Always found that the term Great Depression was somewhat of an oxymoron. It’s kind of like a really long, really awful Wonderful Hangover.
Oddly we have had several people arrive at the site after searching for food from this era in recent days and, ever wanting to please, we are happy to accommodate your requests! After all, the food of the era is a wonderful part of my family history however – wonderful, often simple food passed from one generation to another. Creamed Peas on Toast is such a dish and provides many wonderful memories of my Mother and I (sometimes with Dad there, others while he worked evenings at the Firehall) having an early dinner as she would tell me how her mother would make it, how she ate it as a child (6 kids, 2 bedrooms, an outhouse).
At the essence, here is the essence:
1. Add butter to a sauce pan. A few tablespoons will do. This is best if you don’t measure.
2. Add about the same amount of flour – again best if not measured. Cook down with a medium-high heat to form a roux. It will start as a paste on a medium-high heat and begin to bubble and thin out. Stir and brown lightly. Ensure it has thinned out and is forming bubbles like it is boiling.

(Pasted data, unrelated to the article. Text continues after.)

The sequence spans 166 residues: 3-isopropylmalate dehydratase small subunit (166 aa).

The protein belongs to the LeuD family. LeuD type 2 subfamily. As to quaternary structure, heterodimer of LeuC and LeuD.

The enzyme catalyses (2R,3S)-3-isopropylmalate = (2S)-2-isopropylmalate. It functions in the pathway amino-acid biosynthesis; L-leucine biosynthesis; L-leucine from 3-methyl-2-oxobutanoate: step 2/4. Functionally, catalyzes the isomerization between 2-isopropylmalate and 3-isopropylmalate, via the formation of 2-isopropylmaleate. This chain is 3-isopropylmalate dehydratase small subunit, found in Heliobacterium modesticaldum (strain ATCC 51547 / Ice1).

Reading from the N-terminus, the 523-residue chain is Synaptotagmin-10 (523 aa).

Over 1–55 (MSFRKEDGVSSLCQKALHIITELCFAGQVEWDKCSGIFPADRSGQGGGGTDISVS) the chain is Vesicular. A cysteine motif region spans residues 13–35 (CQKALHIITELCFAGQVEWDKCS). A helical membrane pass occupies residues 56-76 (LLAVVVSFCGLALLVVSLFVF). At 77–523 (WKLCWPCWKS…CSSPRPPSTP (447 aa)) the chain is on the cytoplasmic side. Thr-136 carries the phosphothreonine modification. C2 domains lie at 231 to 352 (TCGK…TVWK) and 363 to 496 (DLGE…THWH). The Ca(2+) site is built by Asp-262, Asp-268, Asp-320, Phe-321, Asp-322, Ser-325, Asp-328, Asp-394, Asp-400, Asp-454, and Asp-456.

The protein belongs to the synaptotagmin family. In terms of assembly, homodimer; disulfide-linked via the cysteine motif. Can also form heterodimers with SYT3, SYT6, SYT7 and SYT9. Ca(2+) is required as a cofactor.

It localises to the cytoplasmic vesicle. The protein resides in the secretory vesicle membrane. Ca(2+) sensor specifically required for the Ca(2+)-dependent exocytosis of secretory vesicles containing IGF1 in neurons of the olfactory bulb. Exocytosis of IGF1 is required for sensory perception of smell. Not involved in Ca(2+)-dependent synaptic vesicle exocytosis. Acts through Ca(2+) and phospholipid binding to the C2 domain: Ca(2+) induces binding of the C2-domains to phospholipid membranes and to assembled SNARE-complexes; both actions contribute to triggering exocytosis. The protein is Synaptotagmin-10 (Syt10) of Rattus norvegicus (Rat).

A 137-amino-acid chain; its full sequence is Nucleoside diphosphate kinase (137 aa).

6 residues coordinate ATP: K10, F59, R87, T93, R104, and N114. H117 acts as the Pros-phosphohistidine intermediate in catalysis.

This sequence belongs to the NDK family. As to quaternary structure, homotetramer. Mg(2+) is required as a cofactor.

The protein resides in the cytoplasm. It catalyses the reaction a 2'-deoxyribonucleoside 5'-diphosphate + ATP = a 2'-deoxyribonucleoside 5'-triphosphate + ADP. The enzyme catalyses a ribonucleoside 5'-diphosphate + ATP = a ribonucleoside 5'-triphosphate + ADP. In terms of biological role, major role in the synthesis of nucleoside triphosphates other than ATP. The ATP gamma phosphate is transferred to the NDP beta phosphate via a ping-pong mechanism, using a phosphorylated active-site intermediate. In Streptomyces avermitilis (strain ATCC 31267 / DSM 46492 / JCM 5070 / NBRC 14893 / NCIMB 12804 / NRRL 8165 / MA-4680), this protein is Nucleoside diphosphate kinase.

3. Remove from heat. Add a little milk at a time, stirring in as you go. Patience is the key – too much will result in a chunky paste that simply won’t do.
4. Add salt and pepper to taste.
5. Add peas (frozen was our preference – especially if the package had been used previously to help sooth a twisted ankle!). Add this and gently heat. Don’t over cook – the idea is to warm the peas without turning their texture to guck. Blanched asparagus will also work as we found out last Tuesday.
6. Make toast, add butter.
7. Put creamy peas on toast. Hot sauce was my departure from the ordinary.
Eat with a knife and fork – this is better with someone you love.
You can add flare to this if you are not a purist – Worcestershire sauce, dry mustard, dill, a bit of cheese, bacon, dried Parmesan, roasted garlic (or rasped garlic added raw to the butter in step 1), tuna or pancetta on the toast are all good companions.
Update: The post above is from February of 2009 – we made our own canned peas from scratch the following July – read about how to do that here.